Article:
Friday, April 8, 2011

The Five Worst Hitters in Baseball

The criteria: You have to be an active player having played at least five seasons in the majors. You also must have at least three seasons with at least 300 at-bats or more. Batting average and power will be equally taken into account, so even if you bat .230 but hit 30 HRs, you probably won’t be showing up on the list.

The reason: For some reason, I love seeing athletes fail. Maybe part of it is because I was never good enough to sniff any type of professional sport, so why not watch professionals stoop to my level.

5) Gerald Laird: Catchers are always fun to look up, because there are plenty of bad ones. Laird stands out because he is an overrated defensive catcher. Yes, he can throw out base runners (174 out of 458), but he’s also committed 42 career errors. But we need to take a closer look at the hitting. Where do we even begin? Should we start with a career .300 OBP? How about the .241 average? Laird is just a mess of a hitter, strike out about once every five at-bats. Laird is still 32, so he’s got a few more years of horrendous hitting left in him.

4) Craig Counsell: It’s tough to put Counsell on the list because by next year, he’ll probably be retired (He’s 40). Counsell though deserves not just a spot here, but a lifetime achievement award. In 4588 career ABs, Counsell has just 41 HRs and a .257 batting average. He’s never hit over .300 in seasons in which he has amassed over 300 at bats (6 in total), and his best year was in 2005 when he hit 9 HRs and knocked in 52 runs. Counsell’s batting stance is one of the most awkward in baseball history, and so are his numbers.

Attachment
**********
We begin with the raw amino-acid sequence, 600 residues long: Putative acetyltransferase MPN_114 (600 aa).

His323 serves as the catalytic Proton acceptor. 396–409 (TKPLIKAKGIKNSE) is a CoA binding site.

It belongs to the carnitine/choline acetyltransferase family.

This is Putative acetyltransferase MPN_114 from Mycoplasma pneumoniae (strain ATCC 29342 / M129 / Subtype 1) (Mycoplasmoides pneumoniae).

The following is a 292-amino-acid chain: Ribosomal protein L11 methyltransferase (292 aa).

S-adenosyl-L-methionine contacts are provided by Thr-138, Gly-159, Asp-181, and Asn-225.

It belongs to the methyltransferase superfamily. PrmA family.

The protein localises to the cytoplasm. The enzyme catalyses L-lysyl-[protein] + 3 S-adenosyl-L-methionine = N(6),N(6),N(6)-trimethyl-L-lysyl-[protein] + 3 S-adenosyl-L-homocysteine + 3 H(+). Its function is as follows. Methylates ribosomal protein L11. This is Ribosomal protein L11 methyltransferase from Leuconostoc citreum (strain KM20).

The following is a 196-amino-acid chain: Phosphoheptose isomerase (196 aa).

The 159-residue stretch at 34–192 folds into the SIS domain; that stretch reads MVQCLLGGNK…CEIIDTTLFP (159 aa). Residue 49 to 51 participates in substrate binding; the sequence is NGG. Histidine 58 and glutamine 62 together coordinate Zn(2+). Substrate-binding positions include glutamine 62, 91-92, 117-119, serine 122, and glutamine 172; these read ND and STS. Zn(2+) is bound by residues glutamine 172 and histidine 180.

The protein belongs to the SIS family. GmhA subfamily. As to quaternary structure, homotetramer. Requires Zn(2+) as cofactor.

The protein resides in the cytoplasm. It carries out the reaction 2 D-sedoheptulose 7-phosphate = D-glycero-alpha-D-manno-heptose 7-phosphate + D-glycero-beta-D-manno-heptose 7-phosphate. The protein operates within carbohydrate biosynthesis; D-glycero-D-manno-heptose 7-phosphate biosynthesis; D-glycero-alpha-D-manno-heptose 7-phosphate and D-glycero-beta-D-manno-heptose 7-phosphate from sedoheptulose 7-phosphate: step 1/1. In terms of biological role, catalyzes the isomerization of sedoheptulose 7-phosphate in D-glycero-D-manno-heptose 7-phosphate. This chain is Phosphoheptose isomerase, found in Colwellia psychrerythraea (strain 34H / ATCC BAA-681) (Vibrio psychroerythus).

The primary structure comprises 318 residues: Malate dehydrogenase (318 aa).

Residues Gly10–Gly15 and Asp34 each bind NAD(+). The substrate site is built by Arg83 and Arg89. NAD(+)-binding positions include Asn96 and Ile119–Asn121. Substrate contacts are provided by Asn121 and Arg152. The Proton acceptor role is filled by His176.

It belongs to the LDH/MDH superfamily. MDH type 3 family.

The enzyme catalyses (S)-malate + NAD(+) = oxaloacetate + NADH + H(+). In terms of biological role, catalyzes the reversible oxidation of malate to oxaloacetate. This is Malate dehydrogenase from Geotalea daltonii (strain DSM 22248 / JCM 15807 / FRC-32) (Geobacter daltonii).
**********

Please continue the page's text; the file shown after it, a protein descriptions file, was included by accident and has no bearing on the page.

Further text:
3) Jack Wilson: Wilson has always been a favorite of mine to watch, because there isn’t anything about his hitting that scares anyone. When he first came into the league, he was considered a decent prospect because of his glove. But people quickly realized that Wilsoncouldn’t do much more. He had two semi-decent seasons -- .308 average in 2004 and a .296 average in 2007—but unfortunately, Wilson could never build any type of momentum. He has a career average of .267 in over 4600 at-bats while hitting just 61 HRs. Wilson’s longevity is based around his fielding, but even that is starting to deteriorate. Wilson is still just 33, so maybe he has one more double-digit HR season in him (he’s had two).

2) Ronny Cedeno: Cedeno is such an enigma because he actually has some hitting skills. He had two minor-league season where he batted over .350 while amassing double-digit steals. But for some reason, Cedeno just can’t figure out major-league pitching. What separates Cedeno is his strikeouts (369 in 1732 career major-league at bats) along with a .245 career average. The pop is somewhat there (31 HRs), but he’s a complete mess at the plate. Cedeno somehow still has a job despite a 2010 season where he hit .256 with just 38 RBIs in over 450 at-bats.

1) Cesar Izturis: His ten-year career has been full of mediocrity. In over 4000 at-bats, Izturis has hit just 15 HRs while having a .256 career average. Izturis has some speed (109 career SBs, but I doubt any of his seven major league teams would want him up in a big spot. Izturis batted over .280 just once (2003), but has always been known more for his glove than his bat.

No comments:

Site Stats